From the standpoint of most collectors of antique bottles, the name and location of the company the bottle was made for, and the name of the product that was originally contained in the bottle (one or both of which may be embossed on the bottle) is often considered to be of more interest or importance than the glass factory where the bottle was actually manufactured.However, this site is geared with more emphasis on the actual themselves.
Bottle dating books
This list primarily includes marks that represent the actual glass company that made the container.
Many marks are encountered that indicate the company whose product was contained within it, or are trademarks (“brand names”) that give no indication of who actually made the glass, and those are (with quite a few exceptions) , not included in my list.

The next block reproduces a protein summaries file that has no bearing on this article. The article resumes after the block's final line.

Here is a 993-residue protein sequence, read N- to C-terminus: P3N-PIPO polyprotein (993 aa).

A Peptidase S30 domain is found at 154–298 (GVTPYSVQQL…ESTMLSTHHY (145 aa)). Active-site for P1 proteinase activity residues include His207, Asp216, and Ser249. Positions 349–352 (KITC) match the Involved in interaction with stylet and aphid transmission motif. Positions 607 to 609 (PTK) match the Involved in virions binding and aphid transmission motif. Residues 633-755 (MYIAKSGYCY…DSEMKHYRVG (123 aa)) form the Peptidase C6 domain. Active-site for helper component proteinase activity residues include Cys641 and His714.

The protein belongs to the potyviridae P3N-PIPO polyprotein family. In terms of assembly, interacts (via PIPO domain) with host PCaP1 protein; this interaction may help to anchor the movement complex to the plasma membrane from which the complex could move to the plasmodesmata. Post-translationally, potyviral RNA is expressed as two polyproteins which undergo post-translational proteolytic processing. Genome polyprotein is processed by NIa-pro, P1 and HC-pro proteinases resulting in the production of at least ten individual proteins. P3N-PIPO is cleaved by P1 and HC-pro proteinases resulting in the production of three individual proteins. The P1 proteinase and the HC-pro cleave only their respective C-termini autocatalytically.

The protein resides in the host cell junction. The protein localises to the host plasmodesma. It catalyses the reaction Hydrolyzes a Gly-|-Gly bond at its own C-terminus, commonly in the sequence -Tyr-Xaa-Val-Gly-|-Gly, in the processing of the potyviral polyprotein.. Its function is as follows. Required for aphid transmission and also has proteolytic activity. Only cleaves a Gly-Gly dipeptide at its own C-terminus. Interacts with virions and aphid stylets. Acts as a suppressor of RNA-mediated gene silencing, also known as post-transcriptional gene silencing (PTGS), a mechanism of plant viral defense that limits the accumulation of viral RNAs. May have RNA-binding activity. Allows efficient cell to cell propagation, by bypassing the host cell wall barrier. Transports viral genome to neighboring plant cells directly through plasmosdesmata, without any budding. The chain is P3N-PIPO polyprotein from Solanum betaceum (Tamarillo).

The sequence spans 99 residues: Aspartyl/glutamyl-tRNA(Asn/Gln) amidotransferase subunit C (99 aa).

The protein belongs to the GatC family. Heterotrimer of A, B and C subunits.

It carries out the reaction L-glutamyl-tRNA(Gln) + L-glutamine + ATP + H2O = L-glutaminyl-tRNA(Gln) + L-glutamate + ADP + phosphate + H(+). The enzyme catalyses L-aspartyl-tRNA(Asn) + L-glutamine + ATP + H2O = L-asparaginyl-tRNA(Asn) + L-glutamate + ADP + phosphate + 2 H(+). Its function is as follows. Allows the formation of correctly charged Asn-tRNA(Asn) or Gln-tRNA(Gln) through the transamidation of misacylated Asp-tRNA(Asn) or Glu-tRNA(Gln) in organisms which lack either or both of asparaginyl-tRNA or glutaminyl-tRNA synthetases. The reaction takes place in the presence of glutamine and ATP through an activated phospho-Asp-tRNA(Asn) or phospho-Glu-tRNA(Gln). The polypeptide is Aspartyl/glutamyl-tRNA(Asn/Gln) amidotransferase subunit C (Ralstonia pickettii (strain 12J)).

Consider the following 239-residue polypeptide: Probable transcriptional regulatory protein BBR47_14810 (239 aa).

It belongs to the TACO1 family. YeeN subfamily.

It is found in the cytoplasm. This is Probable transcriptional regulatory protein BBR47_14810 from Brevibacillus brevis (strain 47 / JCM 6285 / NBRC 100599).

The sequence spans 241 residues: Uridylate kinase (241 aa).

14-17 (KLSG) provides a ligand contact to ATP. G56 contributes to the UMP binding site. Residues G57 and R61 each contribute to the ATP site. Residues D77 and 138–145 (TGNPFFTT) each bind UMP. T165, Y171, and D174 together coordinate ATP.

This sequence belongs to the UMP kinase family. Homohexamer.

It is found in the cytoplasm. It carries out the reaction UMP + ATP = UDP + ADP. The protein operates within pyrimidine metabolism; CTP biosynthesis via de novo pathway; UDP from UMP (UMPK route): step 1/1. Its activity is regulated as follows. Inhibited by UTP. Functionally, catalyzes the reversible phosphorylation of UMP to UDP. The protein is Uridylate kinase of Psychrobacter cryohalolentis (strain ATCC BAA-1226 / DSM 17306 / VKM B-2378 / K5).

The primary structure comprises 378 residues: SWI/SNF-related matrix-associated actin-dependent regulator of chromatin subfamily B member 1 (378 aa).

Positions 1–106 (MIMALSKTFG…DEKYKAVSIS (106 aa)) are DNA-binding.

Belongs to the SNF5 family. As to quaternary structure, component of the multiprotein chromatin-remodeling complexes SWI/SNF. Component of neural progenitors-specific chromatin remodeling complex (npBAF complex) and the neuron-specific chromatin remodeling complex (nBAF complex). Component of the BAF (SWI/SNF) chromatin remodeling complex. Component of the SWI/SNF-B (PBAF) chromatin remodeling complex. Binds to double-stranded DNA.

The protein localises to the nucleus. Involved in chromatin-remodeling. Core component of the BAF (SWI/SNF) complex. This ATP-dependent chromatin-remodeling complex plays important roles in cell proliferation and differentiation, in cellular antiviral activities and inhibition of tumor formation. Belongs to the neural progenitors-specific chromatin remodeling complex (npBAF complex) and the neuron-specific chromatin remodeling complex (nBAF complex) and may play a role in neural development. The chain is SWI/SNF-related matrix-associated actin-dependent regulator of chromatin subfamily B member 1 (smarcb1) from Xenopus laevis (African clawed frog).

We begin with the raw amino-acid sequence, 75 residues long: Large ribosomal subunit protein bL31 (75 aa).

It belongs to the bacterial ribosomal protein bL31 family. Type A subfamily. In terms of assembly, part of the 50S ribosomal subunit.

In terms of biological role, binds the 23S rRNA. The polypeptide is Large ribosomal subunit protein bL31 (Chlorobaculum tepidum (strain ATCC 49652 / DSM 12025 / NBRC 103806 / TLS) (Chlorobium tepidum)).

The pressure from the automatic machine was strong and the molds fit tight leaving only a very thin line.
One of the most frequently asked questions about old bottles is, 'How old is this bottle?
The hard bound version is one volume and sells for $88.
Postage and handling is .00 per set for Media Mail, or .00 for USPS Priority Mail.
Researcher/historian Tod Von Mechow has compiled a large quantity of in-depth information on antique beer bottles, including both pottery and glass bottles.
I would encourage anyone interested in makers’ marks on beer bottles (and soda bottles) to check out his site…..
The third picture shows the base of a milk bottle from just after the trun of the century.
The disk-like mark is sometimes confused with a pontil.
The pictures below are from two early machine made medicine bottles.